I work with a lot of teenagers in my job at the grocery store. Some of them I have very high hopes for like Ben, Aubrey, Shelby and Lauren. The rest of them need to study more and so to that end I would like to offer my services as professor of remedial education. Today’s lesson will be about the meaning of the word, Epiphany.
I started my current job about one year ago this week. After I left my last job working with foster kids, I had to give up my company car so I planned to walk to work at the store, given that it was only a mile from my neighborhood. And when I say neighborhood I mean exactly that, we are neighborly to a fault. Neighborly is an old word that means friendly, caring and helpful. So much so that when my neighbors found out about my new job, they threw me a party. It was fun. We drank a little and talked a lot. Or it might have been the other way around. During the course of the evening my close friend Howard had an epiphany. An epiphany is defined as a sudden intuitive insight into the reality or essential meaning of something, usually initiated by some simple or commonplace experience, like drinking beer. In this neighborhood, we have a lot of epiphanies. They’re not all worthy of a blog but let’s get back to the lesson.
Howard and I have been close friends for 25 years. When I say close, I mean within 100 feet of each other because he lives right across the street from me. I also mean that friendship is very important to both of us. Howard’s epiphany was to make my life easier by giving me his old 1998 Ford pickup to drive to work. It was just sitting in the driveway for the few times he still needed a truck but often times it sat there so long it wouldn’t start so Howard intuitively realized that if I drove it every day, even two miles, it would keep the battery charged and help me out at the same time. I gladly accepted his generous offer and my life has become much easier because of his act of kindness.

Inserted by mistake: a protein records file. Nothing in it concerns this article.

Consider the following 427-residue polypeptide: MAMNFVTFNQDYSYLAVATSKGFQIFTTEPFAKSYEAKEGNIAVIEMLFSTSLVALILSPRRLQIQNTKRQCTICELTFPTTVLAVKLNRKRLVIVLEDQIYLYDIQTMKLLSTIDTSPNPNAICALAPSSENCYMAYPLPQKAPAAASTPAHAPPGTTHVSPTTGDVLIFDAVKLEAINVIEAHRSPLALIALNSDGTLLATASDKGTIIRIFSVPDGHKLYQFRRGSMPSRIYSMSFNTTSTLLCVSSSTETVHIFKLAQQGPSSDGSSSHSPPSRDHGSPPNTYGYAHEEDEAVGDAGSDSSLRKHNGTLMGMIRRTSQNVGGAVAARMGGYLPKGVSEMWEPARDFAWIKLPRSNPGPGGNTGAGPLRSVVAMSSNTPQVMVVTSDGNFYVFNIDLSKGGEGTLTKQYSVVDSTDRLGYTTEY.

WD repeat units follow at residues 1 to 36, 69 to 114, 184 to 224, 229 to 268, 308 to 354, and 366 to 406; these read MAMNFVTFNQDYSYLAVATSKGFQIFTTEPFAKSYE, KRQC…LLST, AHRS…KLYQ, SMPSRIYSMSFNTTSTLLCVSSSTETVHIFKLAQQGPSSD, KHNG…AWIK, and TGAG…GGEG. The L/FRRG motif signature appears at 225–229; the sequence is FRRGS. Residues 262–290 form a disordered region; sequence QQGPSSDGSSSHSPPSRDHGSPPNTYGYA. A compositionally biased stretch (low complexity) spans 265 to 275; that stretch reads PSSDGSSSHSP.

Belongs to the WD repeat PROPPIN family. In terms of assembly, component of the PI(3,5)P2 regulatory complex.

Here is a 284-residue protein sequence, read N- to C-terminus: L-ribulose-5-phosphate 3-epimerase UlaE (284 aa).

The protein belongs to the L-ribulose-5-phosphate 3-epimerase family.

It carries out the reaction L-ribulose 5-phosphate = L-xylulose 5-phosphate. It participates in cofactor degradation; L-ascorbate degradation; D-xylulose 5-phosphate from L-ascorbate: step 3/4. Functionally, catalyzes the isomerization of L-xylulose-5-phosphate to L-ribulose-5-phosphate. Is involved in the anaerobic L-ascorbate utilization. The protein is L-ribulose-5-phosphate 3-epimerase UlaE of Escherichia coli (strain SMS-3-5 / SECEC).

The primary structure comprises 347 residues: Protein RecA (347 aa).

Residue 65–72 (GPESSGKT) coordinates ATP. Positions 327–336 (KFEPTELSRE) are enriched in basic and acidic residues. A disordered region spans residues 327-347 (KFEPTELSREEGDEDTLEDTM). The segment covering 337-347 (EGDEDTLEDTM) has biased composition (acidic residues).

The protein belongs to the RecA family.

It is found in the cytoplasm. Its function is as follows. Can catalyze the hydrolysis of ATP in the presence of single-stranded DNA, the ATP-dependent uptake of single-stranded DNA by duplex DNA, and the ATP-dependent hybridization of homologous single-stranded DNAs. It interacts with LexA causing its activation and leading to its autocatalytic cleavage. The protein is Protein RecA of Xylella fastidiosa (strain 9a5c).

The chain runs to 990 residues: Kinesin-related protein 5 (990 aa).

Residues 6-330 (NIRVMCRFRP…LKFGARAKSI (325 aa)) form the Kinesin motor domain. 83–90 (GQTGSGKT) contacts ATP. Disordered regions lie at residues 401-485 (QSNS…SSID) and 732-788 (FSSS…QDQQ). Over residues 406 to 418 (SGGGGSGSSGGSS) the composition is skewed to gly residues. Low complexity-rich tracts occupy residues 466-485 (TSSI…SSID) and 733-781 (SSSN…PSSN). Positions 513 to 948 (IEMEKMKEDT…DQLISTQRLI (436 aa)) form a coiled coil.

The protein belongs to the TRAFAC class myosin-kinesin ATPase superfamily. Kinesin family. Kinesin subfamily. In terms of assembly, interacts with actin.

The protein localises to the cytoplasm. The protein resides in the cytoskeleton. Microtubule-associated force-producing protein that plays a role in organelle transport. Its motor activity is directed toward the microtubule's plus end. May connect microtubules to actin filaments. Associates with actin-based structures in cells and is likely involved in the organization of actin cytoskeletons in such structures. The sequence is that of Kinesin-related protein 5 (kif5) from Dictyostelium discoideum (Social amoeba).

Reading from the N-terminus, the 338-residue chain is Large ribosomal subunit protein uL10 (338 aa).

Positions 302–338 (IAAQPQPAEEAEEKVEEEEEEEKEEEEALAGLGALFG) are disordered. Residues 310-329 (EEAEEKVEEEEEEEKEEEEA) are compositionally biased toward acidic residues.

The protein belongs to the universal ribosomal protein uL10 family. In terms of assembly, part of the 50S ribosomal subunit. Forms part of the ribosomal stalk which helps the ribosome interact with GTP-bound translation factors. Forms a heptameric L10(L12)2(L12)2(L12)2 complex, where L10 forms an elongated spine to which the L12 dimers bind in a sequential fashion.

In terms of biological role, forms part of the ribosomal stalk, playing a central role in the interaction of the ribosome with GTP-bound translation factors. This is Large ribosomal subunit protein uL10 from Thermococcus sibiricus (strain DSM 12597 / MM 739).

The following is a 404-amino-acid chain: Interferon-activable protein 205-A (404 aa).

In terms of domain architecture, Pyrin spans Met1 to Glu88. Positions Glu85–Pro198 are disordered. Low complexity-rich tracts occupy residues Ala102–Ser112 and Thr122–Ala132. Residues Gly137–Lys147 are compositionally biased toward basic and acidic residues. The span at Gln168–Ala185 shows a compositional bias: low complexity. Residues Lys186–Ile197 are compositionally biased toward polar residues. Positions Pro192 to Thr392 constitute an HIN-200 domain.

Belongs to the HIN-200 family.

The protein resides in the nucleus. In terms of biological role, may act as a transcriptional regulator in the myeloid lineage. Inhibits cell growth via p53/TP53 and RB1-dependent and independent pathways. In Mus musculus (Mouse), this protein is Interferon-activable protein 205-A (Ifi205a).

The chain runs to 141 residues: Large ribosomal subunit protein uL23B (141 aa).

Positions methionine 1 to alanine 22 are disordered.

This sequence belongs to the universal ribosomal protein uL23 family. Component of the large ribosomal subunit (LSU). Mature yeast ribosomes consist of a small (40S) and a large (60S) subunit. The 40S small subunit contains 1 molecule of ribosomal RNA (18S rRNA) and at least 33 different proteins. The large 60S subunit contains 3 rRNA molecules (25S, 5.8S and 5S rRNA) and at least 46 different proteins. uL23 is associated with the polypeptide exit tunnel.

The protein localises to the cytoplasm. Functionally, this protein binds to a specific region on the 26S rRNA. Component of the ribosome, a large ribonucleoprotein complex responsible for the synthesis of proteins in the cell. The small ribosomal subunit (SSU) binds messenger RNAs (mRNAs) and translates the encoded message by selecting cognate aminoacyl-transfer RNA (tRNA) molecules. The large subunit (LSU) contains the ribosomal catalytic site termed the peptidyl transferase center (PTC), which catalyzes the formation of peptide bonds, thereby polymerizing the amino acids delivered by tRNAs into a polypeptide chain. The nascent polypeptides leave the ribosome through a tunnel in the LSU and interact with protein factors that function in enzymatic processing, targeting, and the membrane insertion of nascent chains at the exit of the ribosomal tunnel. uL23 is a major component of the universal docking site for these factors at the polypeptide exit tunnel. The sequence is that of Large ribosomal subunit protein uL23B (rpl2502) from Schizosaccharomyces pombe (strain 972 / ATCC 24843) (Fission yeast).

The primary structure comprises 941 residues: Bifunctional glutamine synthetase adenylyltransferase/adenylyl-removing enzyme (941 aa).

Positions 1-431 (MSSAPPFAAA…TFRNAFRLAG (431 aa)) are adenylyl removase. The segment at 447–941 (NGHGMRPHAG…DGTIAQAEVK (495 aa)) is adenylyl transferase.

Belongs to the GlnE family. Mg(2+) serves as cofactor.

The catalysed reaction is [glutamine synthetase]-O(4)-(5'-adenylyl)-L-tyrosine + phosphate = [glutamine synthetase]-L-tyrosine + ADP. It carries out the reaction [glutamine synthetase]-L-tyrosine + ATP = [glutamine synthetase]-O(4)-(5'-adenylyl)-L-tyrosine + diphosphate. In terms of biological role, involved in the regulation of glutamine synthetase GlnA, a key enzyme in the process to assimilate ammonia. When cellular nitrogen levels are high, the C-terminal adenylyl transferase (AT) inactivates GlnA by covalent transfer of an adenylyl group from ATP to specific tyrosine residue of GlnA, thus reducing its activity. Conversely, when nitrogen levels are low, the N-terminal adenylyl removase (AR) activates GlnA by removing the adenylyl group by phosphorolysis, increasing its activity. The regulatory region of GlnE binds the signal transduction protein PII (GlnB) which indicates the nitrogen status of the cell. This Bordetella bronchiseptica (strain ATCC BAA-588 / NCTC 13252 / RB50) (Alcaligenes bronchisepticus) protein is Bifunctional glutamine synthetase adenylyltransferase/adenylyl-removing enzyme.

I walk about 3-4 miles a day at the store so an extra 2 miles back and forth would have been tough. The truck solved my biggest problem and also enabled me to put all of my energy into learning a new job. After 6 months of proving myself to upper management, I earned the right to seek out more responsibility. Mostly, I was focused on ways to become more efficient and much less wasteful.
A significant part of my job is to give people back their money for products they don’t want or were somehow damaged. Anything that leaves the store that requires refrigeration has to be thrown out no matter what, even if it’s still cold when they give it back to me because we have no way of knowing what happened to it while it was gone. We also throw out a lot of food that has passed its expiration date as determined by the manufacturer. The waste we deal with haunts me because I know so many kids in foster care who need good food. I haven’t figured out a good way to solve that problem but when a truckload of pet food passed its expiration date I knew I had to act. I went directly to the assistant store director and asked for all of it to be donated to the local shelter. She agreed to give it away as long as I took responsibility for getting it delivered. I loaded up Howard’s truck the same day and got it to the shelter the next day. They were thrilled to say the least. Subsequently, I have delivered small American flags to a retirement home down the street from the store, several dozen flip flops to the local foster care agencies and a few hundred T-shirts to those same organizations. Without the truck I would have a much more difficult time making these donations.
Here’s what I want the children to learn from my experience. Every act of kindness has the potential to lead to more good deeds. Howard’s epiphany led directly to my realization that I could use the truck to reduce the waste at the store and provide food for animals and clothes for children in need. Now everybody in management at the store knows they can count on me to turn waste into something useful for the needy. Dogs got fed, kids got clothes and some old vets got reminded how much we appreciate their service. It may not seem like much but it really is changing the world.
This younger generation talks about changing the world quite often but they don’t seem to know what to do. This is how you do it. Start by changing yourself. Make yourself better by being compassionate and acting on it. Do something every day that matters to someone else. By putting the needs of others before ourselves we change the world just a little bit for the better. It’s one small step at a time with tiny acts of kindness building a foundation of goodness that will inevitably lead to a world that is always changing for the better. Everybody needs to do their part by thinking in simple ways that lead to epiphanies and to the resulting actions. If we don’t act, epiphanies aren’t worth much. My friend Howard started a chain reaction of goodness with one great epiphany and his old red truck. Now, if anybody out there has an epiphany that needs hauling please let me know. I’m ready, willing and able to help you change the world and I do know what to do.
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